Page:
War: justifiable or simply catastrophic?

The global phenomenon of war distorts our ongoing attempts to build peace in conflict after conflict and in many different ways. Diana Francis looks at some of the evidence and asks if war can be justified

Diana Francis
21 January 2010
from War to Peace logo

Wars are averted by people’s courage, skill and volition. This was the case in 2008 in Kenya, where civil war was averted largely through the efforts of a team of local peacemakers.  Even when wars have taken place and have destroyed relationships and lives, there are those who retrieve something from the ashes for the survivors, rebuild infrastructure and livelihoods, and do what they can to repair relationships.

Yet so many wars do break out (as in Georgia recently), so many prove intractable in spite of constant efforts to end them (as in DRC/Congo) and so many recur (as is currently threatened in Sudan), that it is hard for conflict transformers, who know at first hand the suffering and destruction, not to feel discouraged.

Many of us are citizens of ‘civilised’ countries that have been engaged in wars in recent decades. We are used to news of ‘the courage of our boys’ who are ‘fighting for our security’. We are familiar with the language of deterrence. Our taxes, even at times of financial crisis, are directed towards war and the capacity for it. Like it or not, we too are involved in it, albeit indirectly.

The impoverishment of populations and underdevelopment of societies is the seedbed for both local violence and resentment against wealthier countries. Yet global expenditure on the preparation and conduct of war far exceeds spending to address the needs of the poor – who, by Western standards, constitute the vast majority of the world’s population. The recent Copenhagen talks foundered because rich countries lacked the will to meet the requests of poor countries to do more to help them meet the costs of carbon reduction and global warming. Instead ‘the haves’ will spend more on military preparations to ‘defend their resource interests’ against the ‘have nots’, as pressure on scarce resources increases.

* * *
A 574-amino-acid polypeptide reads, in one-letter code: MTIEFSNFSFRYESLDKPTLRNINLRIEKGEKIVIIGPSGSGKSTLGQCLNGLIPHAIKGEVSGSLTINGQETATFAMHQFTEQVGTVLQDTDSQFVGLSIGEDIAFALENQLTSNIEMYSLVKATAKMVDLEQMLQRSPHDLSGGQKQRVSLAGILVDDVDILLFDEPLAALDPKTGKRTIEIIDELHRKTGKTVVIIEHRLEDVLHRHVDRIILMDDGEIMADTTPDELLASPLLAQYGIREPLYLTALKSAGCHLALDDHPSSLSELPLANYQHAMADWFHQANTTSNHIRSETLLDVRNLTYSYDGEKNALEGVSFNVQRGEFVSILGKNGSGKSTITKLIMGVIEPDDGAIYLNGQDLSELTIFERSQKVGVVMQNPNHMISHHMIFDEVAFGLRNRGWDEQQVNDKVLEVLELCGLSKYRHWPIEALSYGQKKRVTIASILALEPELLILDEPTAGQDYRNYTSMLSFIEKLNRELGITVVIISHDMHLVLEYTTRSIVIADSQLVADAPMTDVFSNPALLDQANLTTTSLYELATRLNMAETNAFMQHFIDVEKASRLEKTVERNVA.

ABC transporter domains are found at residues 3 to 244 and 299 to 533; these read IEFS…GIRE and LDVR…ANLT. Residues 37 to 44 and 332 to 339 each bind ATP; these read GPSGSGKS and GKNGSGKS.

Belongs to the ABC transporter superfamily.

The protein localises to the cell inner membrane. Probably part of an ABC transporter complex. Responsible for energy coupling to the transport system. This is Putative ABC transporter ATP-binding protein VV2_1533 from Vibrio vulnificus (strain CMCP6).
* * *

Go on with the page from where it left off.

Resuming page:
It seems that money is no object for war. Military spending rose in 2008 to almost 1.5 trillion dollars, as arms proliferate and new weapons are developed. As Kavita Ramdas and Paul Rogers argue so eloquently, this use of resources makes us ever less safe, as resource scarcity and climate change intensify and inequality widens and instability grows.  The resources available for conflict transformation are pitiful by comparison: a tiny fraction of ‘defence’ and foreign affairs budgets and small in relation to those of development departments.

The fact that governments are nonetheless the largest donors makes the larger NGOs heavily dependent on them. Since the values and actions of some of the biggest of these donors are at odds with those of conflict transformation, this financial control can be limiting and compromising.  For instance, a vast amount of funding goes into ‘peacebuilding’ after invasion and during occupation. In Kosovo after the NATO action, I was torn between keeping faith with colleagues there and the discomfort of working within such a project of peace-through-war, the imposition of a new regime, rather than real peacebuilding.  

How can those who make war in order to impose their will on others ever be seen as promoting cooperative, nonviolent and democratic processes? It is hard to see. As I have argued and Paul Clifford has illustrated, peace can only be built by local people. Those who wish to rebuild their country in cooperation with occupying forces are liable to be seen as traitors. War is – to say the least – not a good entry point for peacebuilding, which should rather be a means of preventing war. Once war has happened, someone has to pick up the pieces, but a glance at current realities in Kosovo, Iraq and Afghanistan will show what an uphill struggle that is.  The half life of violence is very long.


Can war be justified?